What Happened In Burkina Faso? At Least 23 People Are Dead In An Attack On A Hotel

At least 23 people are dead after a bloody attack at a Burkina Faso hotel that broke out Friday night in the West African nation's capital. According to The New York Times, four attackers, including two women, opened fire on the Splendid Hotel and Cappuccino Cafe in the city of Ouagadougou. The siege lasted for hours, but by Saturday morning, all four of the gunmen had been killed by security forces.

According to government officials, 126 hostages were freed from the popular hotel and cafe early Saturday morning when the police standoff came to a close. All four attackers were killed by police, with three of them killed at the hotel.

The attackers are believed to be connected to al Qaeda, and an al Qaeda-linked terrorist group has already claimed responsibility for the deadly assault. Two of the four attackers were female, indicating that women jihadists are beginning to take a larger role in extremists groups.

Reports from the scene paint a violent, fiery picture of a barrage of gunfire, arson, and explosions in the streets, leaving charred cars and motorbikes strewn about outside the hotel. "After about 20 minutes the situation calmed down and then the firing started again," witness Inoussa Diarra told The New York Times.

"The situation we're experiencing since yesterday in Burkina Faso is unprecedented," Burkina Faso President Roch Marc Christian Kabore said Saturday when he visited the aftermath at the Splendid Hotel. "These are vile, cowardly acts and the victims are innocent people."

He called for Burkina Faso citizens to remain "vigilant and courageous" in the country's fight against terrorism. "[W]e must include terrorist acts as an integral part of our daily struggle," the president said.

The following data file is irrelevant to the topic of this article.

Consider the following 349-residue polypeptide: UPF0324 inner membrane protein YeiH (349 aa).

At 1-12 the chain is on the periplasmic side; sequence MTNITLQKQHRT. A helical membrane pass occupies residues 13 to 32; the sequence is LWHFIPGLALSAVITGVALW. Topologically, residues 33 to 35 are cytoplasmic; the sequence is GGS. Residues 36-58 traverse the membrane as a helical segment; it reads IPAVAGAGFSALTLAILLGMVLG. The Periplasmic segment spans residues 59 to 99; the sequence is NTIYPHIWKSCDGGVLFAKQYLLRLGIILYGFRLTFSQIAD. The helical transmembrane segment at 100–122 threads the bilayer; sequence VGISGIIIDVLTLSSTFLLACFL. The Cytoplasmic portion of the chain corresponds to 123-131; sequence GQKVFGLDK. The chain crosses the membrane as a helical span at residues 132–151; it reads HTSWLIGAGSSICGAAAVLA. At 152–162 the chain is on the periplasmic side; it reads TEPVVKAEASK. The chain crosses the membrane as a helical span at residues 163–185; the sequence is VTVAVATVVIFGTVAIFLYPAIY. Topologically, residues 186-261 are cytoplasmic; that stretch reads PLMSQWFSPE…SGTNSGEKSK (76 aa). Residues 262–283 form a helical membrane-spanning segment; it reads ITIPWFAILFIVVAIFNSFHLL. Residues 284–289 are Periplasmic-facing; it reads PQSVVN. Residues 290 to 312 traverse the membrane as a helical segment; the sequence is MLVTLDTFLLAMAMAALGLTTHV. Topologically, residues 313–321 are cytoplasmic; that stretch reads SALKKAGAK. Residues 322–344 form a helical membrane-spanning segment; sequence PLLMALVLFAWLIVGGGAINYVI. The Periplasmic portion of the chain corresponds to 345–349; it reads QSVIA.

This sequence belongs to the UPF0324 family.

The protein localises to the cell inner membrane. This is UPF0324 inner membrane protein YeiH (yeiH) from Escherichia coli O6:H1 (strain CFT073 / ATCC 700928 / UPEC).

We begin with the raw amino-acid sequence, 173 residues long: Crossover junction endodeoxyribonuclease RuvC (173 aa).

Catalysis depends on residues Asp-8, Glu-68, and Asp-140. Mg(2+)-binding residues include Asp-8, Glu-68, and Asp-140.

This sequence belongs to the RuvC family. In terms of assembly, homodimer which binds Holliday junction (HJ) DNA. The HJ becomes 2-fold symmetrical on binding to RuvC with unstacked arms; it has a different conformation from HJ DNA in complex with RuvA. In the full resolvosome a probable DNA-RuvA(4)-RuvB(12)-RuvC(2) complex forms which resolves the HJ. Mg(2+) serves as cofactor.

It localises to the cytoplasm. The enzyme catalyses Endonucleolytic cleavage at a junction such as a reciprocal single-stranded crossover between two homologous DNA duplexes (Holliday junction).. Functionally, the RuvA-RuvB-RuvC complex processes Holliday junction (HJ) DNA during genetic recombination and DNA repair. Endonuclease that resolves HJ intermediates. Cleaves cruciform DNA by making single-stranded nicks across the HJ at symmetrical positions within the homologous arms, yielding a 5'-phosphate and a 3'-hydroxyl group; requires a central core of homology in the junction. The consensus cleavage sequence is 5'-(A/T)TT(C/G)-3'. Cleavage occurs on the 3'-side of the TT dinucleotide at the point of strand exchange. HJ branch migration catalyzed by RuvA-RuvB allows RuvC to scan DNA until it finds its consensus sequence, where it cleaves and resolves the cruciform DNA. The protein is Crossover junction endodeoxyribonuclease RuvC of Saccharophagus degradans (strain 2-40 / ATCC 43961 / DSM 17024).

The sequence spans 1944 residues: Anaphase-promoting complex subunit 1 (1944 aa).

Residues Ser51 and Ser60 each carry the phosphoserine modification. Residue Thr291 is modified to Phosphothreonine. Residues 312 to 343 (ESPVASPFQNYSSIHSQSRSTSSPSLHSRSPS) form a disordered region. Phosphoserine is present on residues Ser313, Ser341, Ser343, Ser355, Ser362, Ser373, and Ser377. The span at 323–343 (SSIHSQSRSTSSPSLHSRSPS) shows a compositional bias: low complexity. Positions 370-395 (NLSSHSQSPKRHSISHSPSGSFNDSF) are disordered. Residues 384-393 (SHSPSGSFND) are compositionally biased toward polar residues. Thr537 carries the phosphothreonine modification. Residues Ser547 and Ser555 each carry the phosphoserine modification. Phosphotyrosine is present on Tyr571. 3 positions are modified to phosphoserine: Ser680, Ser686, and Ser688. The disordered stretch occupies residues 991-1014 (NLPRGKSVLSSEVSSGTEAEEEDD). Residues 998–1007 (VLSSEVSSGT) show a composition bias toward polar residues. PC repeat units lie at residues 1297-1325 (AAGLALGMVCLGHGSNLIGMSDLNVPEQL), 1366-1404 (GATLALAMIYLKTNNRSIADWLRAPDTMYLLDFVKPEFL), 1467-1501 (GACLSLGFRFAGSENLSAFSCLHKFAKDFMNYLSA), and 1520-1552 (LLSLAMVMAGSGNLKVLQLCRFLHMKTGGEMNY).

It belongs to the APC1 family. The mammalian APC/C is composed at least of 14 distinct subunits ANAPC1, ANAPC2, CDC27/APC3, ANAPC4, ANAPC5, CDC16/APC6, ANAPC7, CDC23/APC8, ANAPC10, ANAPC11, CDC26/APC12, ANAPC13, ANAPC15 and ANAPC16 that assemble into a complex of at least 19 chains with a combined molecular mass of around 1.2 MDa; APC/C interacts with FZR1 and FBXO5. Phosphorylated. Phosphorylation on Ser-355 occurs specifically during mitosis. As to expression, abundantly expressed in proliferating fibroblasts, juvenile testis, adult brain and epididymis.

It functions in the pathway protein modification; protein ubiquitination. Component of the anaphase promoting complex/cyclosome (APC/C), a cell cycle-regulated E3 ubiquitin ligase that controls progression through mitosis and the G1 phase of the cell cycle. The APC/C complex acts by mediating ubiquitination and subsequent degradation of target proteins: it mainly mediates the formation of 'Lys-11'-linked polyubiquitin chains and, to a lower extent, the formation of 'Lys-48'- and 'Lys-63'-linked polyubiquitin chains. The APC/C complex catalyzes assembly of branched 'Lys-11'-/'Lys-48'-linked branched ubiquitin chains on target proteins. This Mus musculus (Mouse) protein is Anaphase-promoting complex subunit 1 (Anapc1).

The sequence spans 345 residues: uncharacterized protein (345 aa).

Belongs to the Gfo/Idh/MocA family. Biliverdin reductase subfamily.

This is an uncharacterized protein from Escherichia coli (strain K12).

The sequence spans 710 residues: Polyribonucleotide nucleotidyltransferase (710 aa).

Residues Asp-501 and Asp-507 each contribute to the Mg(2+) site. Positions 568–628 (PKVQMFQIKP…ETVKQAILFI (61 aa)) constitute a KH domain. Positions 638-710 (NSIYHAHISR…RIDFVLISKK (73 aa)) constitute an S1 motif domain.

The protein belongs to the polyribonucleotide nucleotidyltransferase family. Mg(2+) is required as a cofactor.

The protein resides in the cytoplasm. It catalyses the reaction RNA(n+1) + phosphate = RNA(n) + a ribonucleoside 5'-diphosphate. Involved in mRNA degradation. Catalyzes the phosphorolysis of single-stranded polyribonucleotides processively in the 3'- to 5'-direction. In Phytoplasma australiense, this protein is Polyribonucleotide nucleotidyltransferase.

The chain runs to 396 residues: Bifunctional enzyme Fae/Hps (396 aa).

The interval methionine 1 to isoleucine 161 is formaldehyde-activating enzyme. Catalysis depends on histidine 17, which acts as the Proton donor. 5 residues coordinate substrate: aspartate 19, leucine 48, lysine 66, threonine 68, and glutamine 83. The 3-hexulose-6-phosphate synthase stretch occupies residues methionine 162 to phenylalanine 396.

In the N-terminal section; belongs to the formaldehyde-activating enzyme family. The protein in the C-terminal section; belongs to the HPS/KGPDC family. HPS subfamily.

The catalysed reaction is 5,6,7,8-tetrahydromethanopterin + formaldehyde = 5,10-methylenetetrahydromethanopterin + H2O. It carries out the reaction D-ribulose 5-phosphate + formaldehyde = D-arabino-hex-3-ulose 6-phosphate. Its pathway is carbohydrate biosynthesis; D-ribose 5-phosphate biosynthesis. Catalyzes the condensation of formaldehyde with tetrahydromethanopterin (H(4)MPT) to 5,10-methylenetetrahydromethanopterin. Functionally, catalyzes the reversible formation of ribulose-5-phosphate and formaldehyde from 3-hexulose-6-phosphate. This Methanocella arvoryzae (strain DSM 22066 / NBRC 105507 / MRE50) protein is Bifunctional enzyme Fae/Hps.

The 23 victims of the hotel attack have yet to be identified, but Burkina Faso officials confirmed Saturday that they hail from 18 different countries. The Splendid Hotel is reportedly a popular spot among foreigners, particularly Westerners.

Gilles Thibault, the French ambassador to Burkina Faso, tweeted via his official account on Saturday that 27 people were killed in the attack, but it's unclear if Thibault is including the four jihadis in the casualty count; he also tweeted that 150 hostages were freed from the hotel and nearby cafe. It's not confirmed at this time if any victims of the attack were French nationals.

According to NBC News, French security forces traveled from Mali to Burkina Faso overnight to assist local police forces. One U.S. military member was reportedly embedded with the French forces.

The U.S. Department of State condemned the deadly assault in a Twitter statement on Saturday. "We extend deepest condolences to families of victims," the state department tweeted. Secretary of State John Kerry has yet to release a statement. NBC News reports that the United States is working with French intelligence, and is monitoring the unfolding situation.